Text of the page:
Unnatural disasters: What can be done about natural gas pipeline explosions?
The natural gas explosion in Springfield, Mass., is a calamitous reminder of what can happen when the nation's vast oil and natural gas distribution network fails.
A natural gas explosion in Springfield, Mass., injured more than 20 people and damaged 42 buildings.Skip to next paragraph
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The blast late last Friday blew out windows, scattered bricks for blocks, ripped through walls, and flattened some buildings altogether. Officials are still searching for the exact cause. But the debris-scattered, head-scratching aftermath of a natural gas explosion is not an unfamiliar scene.
An intentional gas leak is a prime suspect in a massive explosion that killed two and ruined homes in an Indianapolis neighborhood earlier this month. In October, a natural gas explosion destroyed a home in Castle Rock, Colo., and sent a family of five to the hospital.
These are dramatic examples of what the pipeline industry calls "significant pipeline incidents," which are usually lower-level accidents that nevertheless happen with alarming frequency. Every four days, the United States experiences three such incidents.
What can be done to reduce the number of such incidents and the damage they inflict?
The damage is extensive. Since 1992, there have been 5,643 events that have resulted in fatalities, hospitalization, at least $50,000 in property damage, the excessive release of liquids, or unintentional fire or explosion, the Pipeline and Hazardous Materials Safety Administration reports. In total, the federal agency calculates, significant pipeline incidents have cost 373 human lives and more than $6 billion in property damage over the past 20 years.
Such problems appear to be increasing as the nation's network of 2.5 million miles of oil, gas, and other liquid pipelines grows. Although significant incidents are down from a peak of 361 in 2005, the 290 incidents that occurred last year represent an 8 percent increase over 2010. Significant incidents are up by nearly a quarter from a decade ago.
It's important to note that leaks do not always result in explosions or fatalities. And fuel transportation via pipeline is considered by many to be a much safer alternative to tanker trucks or freight trains.
"The natural gas industry has a proven record of safety," reads the Columbia Gas of Massachusetts website. "Each day, the underground invisible network of over a million miles of pipeline safely carries natural gas from supply areas to customers’ homes, businesses and factories across the country."
There are simple rules that individuals and businesses should follow. "Call before you dig" is the pipeline industry's reminder that the public should notify the proper authorities before undertaking any kind of excavation. While many pipes are marked with above-ground signage, locations are approximate and not all pipes are labeled.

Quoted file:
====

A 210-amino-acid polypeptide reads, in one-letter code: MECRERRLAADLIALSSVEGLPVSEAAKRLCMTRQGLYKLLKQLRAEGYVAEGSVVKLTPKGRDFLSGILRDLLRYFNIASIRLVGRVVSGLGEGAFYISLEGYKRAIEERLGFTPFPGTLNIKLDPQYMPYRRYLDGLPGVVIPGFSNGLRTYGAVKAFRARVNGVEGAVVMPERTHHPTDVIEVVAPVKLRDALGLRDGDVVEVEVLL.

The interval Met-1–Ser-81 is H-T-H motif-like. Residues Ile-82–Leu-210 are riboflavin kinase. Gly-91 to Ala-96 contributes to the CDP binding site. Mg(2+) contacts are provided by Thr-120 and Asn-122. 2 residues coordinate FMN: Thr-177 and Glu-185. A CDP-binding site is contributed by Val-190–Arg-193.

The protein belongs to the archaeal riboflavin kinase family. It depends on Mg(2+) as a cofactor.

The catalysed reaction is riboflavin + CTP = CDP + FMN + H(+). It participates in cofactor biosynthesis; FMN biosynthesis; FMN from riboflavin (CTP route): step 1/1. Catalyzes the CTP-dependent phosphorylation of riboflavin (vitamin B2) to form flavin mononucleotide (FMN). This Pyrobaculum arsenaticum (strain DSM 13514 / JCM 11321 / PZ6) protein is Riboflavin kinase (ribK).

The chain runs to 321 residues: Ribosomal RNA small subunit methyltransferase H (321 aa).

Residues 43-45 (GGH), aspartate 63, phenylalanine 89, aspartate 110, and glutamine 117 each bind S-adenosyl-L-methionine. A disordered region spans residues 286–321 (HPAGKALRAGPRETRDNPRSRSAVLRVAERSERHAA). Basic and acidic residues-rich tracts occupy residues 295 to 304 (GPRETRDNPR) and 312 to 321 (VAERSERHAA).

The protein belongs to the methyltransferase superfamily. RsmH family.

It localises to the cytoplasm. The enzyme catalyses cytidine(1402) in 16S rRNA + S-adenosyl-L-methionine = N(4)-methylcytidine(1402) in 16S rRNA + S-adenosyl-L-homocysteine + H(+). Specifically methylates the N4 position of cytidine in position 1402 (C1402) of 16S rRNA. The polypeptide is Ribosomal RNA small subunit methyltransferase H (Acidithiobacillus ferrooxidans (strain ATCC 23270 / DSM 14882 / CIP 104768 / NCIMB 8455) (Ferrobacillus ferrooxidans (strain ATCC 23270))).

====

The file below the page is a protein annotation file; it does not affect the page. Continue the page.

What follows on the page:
If a gas leak is suspected, experts advise moving out of the area, notifying authorities, and refraining from using matches, appliances, cellphones, or anything else that may produce a spark.
These messages may be helping. In 2001, excavation damage caused a third of the significant incidents. By last year, its share was down to 14 percent.
Worryingly, instances of "material weld equipment failure" are on the rise, rising from 8 percent in 2001 to 31 percent of significant incidents last year. The trends are captured in a recent data visualization and investigation produced by ProPublica, a nonprofit investigative news organization. ProPublica also found that only 7 percent of natural gas lines and 44 percent of all hazardous liquid lines are subject to PHMSA's rigorous inspection criteria and inspected regularly.
As the nation's vast, largely invisible energy infrastructure continues to age, some cities are threatened by the prospect of further incidents.
A November 2012 study by researchers at Boston University and Duke University found more than 3,000 leaks in the City of Boston's aging natural-gas pipeline system. Six of these leaks exceeded the threshold above which explosions can occur, the researchers found.
In response to the study, US Rep. Ed Markey (D) of Massachusetts called for infrastructure upgrades in a letter to the Pipeline and Hazardous Materials Safety Administration
“This study shows that we need a plan to ensure leaks from aging natural gas pipelines in Boston and other cities and communities are repaired, so that we can conserve this important natural resource, protect the consumers from paying for gas that they don't even use, and prevent emissions of greenhouse gases into the environment,” Representative Markey wrote in his letter of Nov. 21, just two days before the huge Springfield, Mass., blast. “We shouldn’t wait until a worst-case scenario occurs before we act to protect consumers, citizens and the environment.”